Our series, MEDICAID MATTERS: Protect and Expand NC Health Care, aims to highlight the success of Medicaid and the Children’s Health Insurance Program (CHIP) as well as examine the proposals being set forth by Congress that threaten the very existence of these programs.
This series of policy briefs will illustrate how Medicaid and CHIP affect the health and well-being of children, older adults, people with disabilities, caregivers, as well as the North Carolina state budget. The series will be updated weekly through early April.
MEDICAID MATTERS to North Carolina’s Most Vulnerable. Medicaid is a joint state and federal health coverage program that has helped improve the health of children, low-income adults and families, pregnant women, people with disabilities, and older adults for over 50 years. The Children’s Health Insurance Program (CHIP) was established in 1997 to extend financial support to states in order to provide care to more children. Despite bipartisan support for CHIP and the great coverage gains in states that enacted Medicaid expansion, Medicaid and CHIP are both under attack in Congress.
MEDICAID MATTERS for North Carolina’s Children’s Healthy Development. Reckless plans to restructure Medicaid will put the health and well-being of 1.4 million children across the state at risk. One service at risk of cuts is Early and Periodic, Screening, Diagnostic and Treatment (EPSDT), a cornerstone of Medicaid’s capacity to ensure children living in poverty are healthy and are able to reach their full potential. EPSDT will be under threat if states share a greater risk for covering the cost of health services covered by this program.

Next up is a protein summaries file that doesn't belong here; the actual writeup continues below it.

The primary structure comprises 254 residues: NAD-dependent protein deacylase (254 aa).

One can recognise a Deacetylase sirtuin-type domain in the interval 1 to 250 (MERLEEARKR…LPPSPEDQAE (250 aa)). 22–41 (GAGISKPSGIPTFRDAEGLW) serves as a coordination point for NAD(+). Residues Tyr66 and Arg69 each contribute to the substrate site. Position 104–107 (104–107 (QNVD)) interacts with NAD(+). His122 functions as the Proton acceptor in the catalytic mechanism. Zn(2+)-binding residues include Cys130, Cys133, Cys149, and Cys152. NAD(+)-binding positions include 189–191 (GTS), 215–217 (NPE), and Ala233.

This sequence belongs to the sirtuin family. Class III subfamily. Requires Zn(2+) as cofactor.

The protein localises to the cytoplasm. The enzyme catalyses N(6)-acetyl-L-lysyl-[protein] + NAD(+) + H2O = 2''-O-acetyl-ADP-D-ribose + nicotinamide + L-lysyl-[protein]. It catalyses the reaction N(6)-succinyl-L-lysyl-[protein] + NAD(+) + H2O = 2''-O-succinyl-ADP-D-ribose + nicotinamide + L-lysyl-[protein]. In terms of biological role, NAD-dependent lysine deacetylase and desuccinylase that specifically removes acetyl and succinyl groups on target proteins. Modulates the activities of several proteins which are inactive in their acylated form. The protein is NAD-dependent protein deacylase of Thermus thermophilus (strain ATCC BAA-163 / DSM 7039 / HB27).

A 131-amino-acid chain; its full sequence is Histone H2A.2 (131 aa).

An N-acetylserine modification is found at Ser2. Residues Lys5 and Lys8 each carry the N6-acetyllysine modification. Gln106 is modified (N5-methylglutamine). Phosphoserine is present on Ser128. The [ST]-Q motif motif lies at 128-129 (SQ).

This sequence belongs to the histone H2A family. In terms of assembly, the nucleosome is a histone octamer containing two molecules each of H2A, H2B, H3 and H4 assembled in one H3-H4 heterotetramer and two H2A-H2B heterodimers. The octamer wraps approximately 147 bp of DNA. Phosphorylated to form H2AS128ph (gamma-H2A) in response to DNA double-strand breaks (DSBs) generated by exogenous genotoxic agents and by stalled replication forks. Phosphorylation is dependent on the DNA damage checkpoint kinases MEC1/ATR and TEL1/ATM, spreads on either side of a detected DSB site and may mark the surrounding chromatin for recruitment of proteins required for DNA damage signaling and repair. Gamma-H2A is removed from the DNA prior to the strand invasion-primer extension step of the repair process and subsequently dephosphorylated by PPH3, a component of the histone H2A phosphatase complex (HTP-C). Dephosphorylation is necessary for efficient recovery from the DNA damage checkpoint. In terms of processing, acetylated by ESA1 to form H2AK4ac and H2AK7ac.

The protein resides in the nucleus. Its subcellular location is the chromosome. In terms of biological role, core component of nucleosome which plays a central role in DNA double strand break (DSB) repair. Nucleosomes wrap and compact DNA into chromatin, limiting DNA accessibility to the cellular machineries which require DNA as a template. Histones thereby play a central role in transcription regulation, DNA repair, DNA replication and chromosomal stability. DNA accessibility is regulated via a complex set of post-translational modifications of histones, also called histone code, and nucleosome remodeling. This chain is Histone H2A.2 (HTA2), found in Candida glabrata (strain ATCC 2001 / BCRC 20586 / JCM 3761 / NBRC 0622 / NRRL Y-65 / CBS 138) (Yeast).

MEDICAID MATTERS for North Carolina’s revenue, state budget, and economic wellbeing. Medicaid supports children, families, and older adults, helps people with disabilities reach their full potential, and serves as a safety net to all of North Carolina. It also impacts our state’s economy – the state would face a shortfall of at least $4.4 billion over the next 10 years if lawmakers restructure Medicaid. It’s deeply concerning that members of Congress have produced a bill that would fundamentally restructure who Medicaid serves and how much North Carolina receives in federal money by establishing a per capita-based cap on federal payments.
MEDICAID MATTERS for supporting long-term care of seniors, caregivers, and adults with disabilities. Medicaid provides crucial resources for meeting the long-term care needs of North Carolina’s seniors and adults with disabilities, resources that will only become more important since the population over 65 is projected to more than double by 2050. As this population expands, a growing number of seniors and adults with disabilities will need low-cost solutions for the challenge of long-term care. Unfortunately, the rate at which Medicaid reimburses home health care providers in North Carolina is just $13.88—the fourth lowest in the nation and well below the national average reimbursement rate of $18.82 an hour.
MEDICAID MATTERS to North Carolina’s Schools. North Carolina’s children benefit tremendously from Medicaid and the Children’s Health Insurance Program (CHIP), which provide direct and indirect financial support to schools, as well as the improved health outcomes associated with broader access to health coverage lead to improved educational outcomes for students. In the past year, proposals at the federal level would have fundamentally restructured Medicaid, decreasing the federal government’s commitment to states by changing the Medicaid funding structure to either a block grant or per capita cap and limiting CHIP’s reach and effectiveness. This would limit the availability of health care to the state’s residents who have Medicaid coverage, including school-aged children.